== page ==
WHO’S ON UPSET ALERT?: Cleveland State (vs. Detroit), 9:30 p.m.
The two meetings between the Vikings and Titans were decided by a total of five points, with CSU winning the first meeting by four and a Juwan Howard Jr. three being the difference in the rematch. Howard Jr. will be the focus of Cleveland State’s defensive efforts, but Paris Bass is capable of putting points on the board as well with his 28-point outing in a loss to Oakland February 15 serving as an example. Cleveland State has three players averaging double figures, with guards Trey Lewis and Charlie Lee leading the way on the perimeter and Anton Grady patrolling the interior.
FIVE THINGS TO WATCH FOR
1. No, 14 Baylor looks to rebound from a two-point overtime loss to Texas with a win over Texas Tech in the regular season finale for both (9:00 p.m., ESPN2). This game could be tougher than one would anticipate, as the Red Raiders lost by just five in the first meeting February 17.
2. No. 8 Wichita State plays in the first game of the day at Arch Madness in St. Louis, as they take on Southern Illinois (1:00 p.m., ESPN3). The Shockers swept the season series, and they’ve won eight straight since losing at Northern Iowa January 31.
3. Speaking of the Panthers, No. 11 Northern Iowa takes on Bradley in another Arch Madness quarterfinal. The teams last played February 21, when UNI limited the Braves to 39 points in a 17-point home win.
4. No. 25 Murray State takes the court for the first time in this year’s OVC tournament, as they’ll take on Morehead State in the semifinals. Led by guard Cameron Payne, Steve Prohm’s Racers have won 24 straight games and they rolled through league play with a 16-0 record.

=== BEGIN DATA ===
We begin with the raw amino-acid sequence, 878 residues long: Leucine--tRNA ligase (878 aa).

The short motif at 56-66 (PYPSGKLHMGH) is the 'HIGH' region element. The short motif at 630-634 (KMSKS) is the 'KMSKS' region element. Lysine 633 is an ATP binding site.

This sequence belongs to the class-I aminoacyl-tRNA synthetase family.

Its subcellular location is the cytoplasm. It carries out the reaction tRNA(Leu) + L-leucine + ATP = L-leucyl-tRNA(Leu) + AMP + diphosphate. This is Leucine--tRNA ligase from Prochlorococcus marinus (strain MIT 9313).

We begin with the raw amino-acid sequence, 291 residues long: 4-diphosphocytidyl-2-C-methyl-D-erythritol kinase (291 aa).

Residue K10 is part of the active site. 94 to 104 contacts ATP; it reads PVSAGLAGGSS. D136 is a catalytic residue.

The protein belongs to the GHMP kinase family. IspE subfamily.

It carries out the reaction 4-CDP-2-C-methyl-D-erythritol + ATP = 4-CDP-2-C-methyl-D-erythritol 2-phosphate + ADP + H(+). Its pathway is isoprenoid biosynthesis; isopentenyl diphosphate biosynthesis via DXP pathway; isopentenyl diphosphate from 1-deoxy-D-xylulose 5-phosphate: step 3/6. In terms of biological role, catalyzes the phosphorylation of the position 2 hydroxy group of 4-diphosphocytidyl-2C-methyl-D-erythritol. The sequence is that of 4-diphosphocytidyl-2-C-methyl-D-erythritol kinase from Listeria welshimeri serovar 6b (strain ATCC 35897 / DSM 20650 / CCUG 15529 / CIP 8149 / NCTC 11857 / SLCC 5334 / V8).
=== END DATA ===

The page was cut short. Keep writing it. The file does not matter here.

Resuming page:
5. Kent State can wrap up a share of the MAC East title with a win over Akron (7:00 p.m., ESPN2), and they’ll share the title with the winner of the Bowling Green/Buffalo matchup. Akron won by nine February 10, but the Golden Flashes were playing without their leading scorer and rebounder in Jimmy Hall due to injury.
Big South (quarterfinals): Longwood vs. Charleston Southern, Radford vs. Winthrop, Gardner-Webb vs. High Point and UNC Asheville vs. Coastal Carolina.
Colonial (first round): Towson vs. Elon, College of Charleston vs. Drexel
Horizon (second round): UIC vs. Oakland, Detroit vs. Cleveland State
Missouri Valley (quarterfinals): Southern Illinois vs. No. 8 Wichita State, Evansville vs. Illinois State, Bradley vs. No. 11 Northern Iowa, Loyola (IL) vs. Indiana State
Ohio Valley (semifinals): Morehead State vs. No. 25 Murray State, Belmont vs. Eastern Kentucky
Southern (first round): Samford vs. UNCG, Furman vs. The Citadel
West Coast (first round): Pacific vs. San Francisco, Loyola Marymount vs. Santa Clara